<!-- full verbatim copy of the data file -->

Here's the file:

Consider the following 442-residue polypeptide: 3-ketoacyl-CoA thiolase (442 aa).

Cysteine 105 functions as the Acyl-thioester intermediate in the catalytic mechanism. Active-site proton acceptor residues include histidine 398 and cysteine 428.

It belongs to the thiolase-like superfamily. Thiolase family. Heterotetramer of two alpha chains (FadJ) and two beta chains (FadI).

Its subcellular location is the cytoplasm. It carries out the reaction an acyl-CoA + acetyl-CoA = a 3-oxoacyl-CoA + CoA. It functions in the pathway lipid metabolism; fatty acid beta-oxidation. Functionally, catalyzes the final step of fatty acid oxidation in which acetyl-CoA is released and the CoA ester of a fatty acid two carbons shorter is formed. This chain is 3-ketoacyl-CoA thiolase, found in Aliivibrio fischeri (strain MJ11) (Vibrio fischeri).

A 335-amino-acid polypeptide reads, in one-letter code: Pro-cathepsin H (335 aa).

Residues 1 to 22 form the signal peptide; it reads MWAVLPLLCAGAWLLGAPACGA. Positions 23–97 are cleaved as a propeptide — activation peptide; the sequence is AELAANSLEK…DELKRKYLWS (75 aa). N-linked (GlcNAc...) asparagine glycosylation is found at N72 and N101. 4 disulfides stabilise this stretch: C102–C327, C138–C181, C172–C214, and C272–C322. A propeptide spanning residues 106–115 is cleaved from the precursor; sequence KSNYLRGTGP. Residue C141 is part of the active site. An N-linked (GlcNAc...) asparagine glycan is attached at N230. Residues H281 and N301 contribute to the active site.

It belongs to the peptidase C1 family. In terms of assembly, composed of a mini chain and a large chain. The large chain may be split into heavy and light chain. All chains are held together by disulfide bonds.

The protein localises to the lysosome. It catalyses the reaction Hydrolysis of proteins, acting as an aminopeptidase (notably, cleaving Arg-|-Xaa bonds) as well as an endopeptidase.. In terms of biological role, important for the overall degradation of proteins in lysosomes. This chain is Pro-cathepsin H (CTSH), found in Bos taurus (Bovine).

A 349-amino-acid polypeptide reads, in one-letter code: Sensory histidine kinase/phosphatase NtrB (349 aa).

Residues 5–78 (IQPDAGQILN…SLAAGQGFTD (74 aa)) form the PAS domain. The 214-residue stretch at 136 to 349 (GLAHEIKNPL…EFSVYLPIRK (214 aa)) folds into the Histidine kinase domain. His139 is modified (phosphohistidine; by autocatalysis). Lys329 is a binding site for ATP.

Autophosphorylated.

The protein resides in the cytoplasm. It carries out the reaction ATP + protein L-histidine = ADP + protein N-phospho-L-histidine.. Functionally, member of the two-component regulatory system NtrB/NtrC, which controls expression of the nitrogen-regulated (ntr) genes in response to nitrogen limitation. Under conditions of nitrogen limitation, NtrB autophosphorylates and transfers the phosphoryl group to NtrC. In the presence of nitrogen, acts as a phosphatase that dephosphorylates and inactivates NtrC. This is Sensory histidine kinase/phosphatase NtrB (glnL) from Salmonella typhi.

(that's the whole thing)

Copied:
Consider the following 442-residue polypeptide: 3-ketoacyl-CoA thiolase (442 aa).

Cysteine 105 functions as the Acyl-thioester intermediate in the catalytic mechanism. Active-site proton acceptor residues include histidine 398 and cysteine 428.

It belongs to the thiolase-like superfamily. Thiolase family. Heterotetramer of two alpha chains (FadJ) and two beta chains (FadI).

Its subcellular location is the cytoplasm. It carries out the reaction an acyl-CoA + acetyl-CoA = a 3-oxoacyl-CoA + CoA. It functions in the pathway lipid metabolism; fatty acid beta-oxidation. Functionally, catalyzes the final step of fatty acid oxidation in which acetyl-CoA is released and the CoA ester of a fatty acid two carbons shorter is formed. This chain is 3-ketoacyl-CoA thiolase, found in Aliivibrio fischeri (strain MJ11) (Vibrio fischeri).

A 335-amino-acid polypeptide reads, in one-letter code: Pro-cathepsin H (335 aa).

Residues 1 to 22 form the signal peptide; it reads MWAVLPLLCAGAWLLGAPACGA. Positions 23–97 are cleaved as a propeptide — activation peptide; the sequence is AELAANSLEK…DELKRKYLWS (75 aa). N-linked (GlcNAc...) asparagine glycosylation is found at N72 and N101. 4 disulfides stabilise this stretch: C102–C327, C138–C181, C172–C214, and C272–C322. A propeptide spanning residues 106–115 is cleaved from the precursor; sequence KSNYLRGTGP. Residue C141 is part of the active site. An N-linked (GlcNAc...) asparagine glycan is attached at N230. Residues H281 and N301 contribute to the active site.

It belongs to the peptidase C1 family. In terms of assembly, composed of a mini chain and a large chain. The large chain may be split into heavy and light chain. All chains are held together by disulfide bonds.

The protein localises to the lysosome. It catalyses the reaction Hydrolysis of proteins, acting as an aminopeptidase (notably, cleaving Arg-|-Xaa bonds) as well as an endopeptidase.. In terms of biological role, important for the overall degradation of proteins in lysosomes. This chain is Pro-cathepsin H (CTSH), found in Bos taurus (Bovine).

A 349-amino-acid polypeptide reads, in one-letter code: Sensory histidine kinase/phosphatase NtrB (349 aa).

Residues 5–78 (IQPDAGQILN…SLAAGQGFTD (74 aa)) form the PAS domain. The 214-residue stretch at 136 to 349 (GLAHEIKNPL…EFSVYLPIRK (214 aa)) folds into the Histidine kinase domain. His139 is modified (phosphohistidine; by autocatalysis). Lys329 is a binding site for ATP.

Autophosphorylated.

The protein resides in the cytoplasm. It carries out the reaction ATP + protein L-histidine = ADP + protein N-phospho-L-histidine.. Functionally, member of the two-component regulatory system NtrB/NtrC, which controls expression of the nitrogen-regulated (ntr) genes in response to nitrogen limitation. Under conditions of nitrogen limitation, NtrB autophosphorylates and transfers the phosphoryl group to NtrC. In the presence of nitrogen, acts as a phosphatase that dephosphorylates and inactivates NtrC. This is Sensory histidine kinase/phosphatase NtrB (glnL) from Salmonella typhi.